What is a Health and Climate Early Warning System (EWS)?
According to the United Nations Office for Disaster Risk Reduction, an Early Warning System (EWS) is “an integrated system of hazard monitoring, forecasting and prediction, disaster risk assessment, communication and preparedness activities systems and processes that enables individuals, communities, governments, businesses and others to take timely action to reduce disaster risks in advance of hazardous events” (UNDRR, 2023). And, more concretely, a Health and Climate Early Warning System is a tool used to monitor and predict the impact of climate change on human health and to provide early warning alerts to communities, public health authorities, and healthcare providers.
This kind of system integrates data from multiple sources, including climate data, environmental data, and health data, to identify areas where climate-related health risks are high. This information can be used to inform public health interventions and to prepare communities for potential health impacts, such as heatwaves, droughts, floods, and the spread of vector-borne diseases like Leishmaniasis, malaria, dengue fever, or Lyme disease.
By using predictive models and analyzing historical trends, the system can provide early warning alerts for potential health threats, allowing public health authorities and healthcare providers to take preventive measures and respond quickly in case of a health emergency. Such early warning systems are becoming increasingly important in the context of climate change, as extreme weather events and environmental changes are expected to have significant impacts on human health.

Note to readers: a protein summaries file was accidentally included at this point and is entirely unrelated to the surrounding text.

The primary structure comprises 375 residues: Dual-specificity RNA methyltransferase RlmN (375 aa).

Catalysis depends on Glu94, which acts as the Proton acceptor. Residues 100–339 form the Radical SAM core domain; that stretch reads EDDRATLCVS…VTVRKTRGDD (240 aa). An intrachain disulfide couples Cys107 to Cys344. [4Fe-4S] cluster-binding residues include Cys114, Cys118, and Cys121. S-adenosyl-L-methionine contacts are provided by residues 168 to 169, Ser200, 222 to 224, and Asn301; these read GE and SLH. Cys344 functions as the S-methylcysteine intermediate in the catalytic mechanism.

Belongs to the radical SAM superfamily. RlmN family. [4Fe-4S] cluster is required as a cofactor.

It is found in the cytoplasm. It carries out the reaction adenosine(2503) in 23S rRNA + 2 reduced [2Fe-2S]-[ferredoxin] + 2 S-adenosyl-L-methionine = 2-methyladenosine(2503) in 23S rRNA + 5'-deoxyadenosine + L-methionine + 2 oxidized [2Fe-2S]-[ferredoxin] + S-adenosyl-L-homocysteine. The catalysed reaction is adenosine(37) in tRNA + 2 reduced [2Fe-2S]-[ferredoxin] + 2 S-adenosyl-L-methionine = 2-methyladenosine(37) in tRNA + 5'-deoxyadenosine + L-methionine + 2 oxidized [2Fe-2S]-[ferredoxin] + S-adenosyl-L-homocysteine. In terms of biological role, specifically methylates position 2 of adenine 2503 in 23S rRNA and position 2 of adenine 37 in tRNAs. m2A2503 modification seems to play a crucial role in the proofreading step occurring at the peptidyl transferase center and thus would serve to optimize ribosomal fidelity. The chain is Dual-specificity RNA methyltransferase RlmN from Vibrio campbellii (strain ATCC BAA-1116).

Limitations of Health and Climate Early Warning System (EWS)?
Health and Climate Early Warning Systems (EWS) are designed to provide advance warning of environmental threats such as natural disasters, disease outbreaks, and climate-related events. While these systems are valuable tools for mitigating the impact of such events, they also have some limitations:
- Data Availability: the accuracy of EWS is highly dependent on the quality and quantity of data available to them. One of the most critical factors for accuracy is the time scale. CLIMOS EWS will consider short-range, seasonal and climate change scales. Each timescale has its own characteristics and limitations in terms of accuracy If there is insufficient data or if the data is outdated, the warnings generated by EWS may be inaccurate or insufficient.
- Technical Limitations: EWS systems rely on complex models and algorithms to analyze data and generate predictions. These weather and climate models that are taken as inputs for these complex algorithms may have technical limitations, such as insufficient computing power or inadequate algorithms, which can impact the accuracy and effectiveness of the system.
- Limited Scope: EWS systems are typically designed to address specific types of threats, such as natural disasters or disease outbreaks. This means that they may not be effective in predicting or addressing other types of hazards.
- Human Factors: the success of an EWS depends on human factors such as awareness, preparedness, and response capacity. Even if a warning is accurate and timely, it may not be effective if people do not have the resources or knowledge to respond appropriately.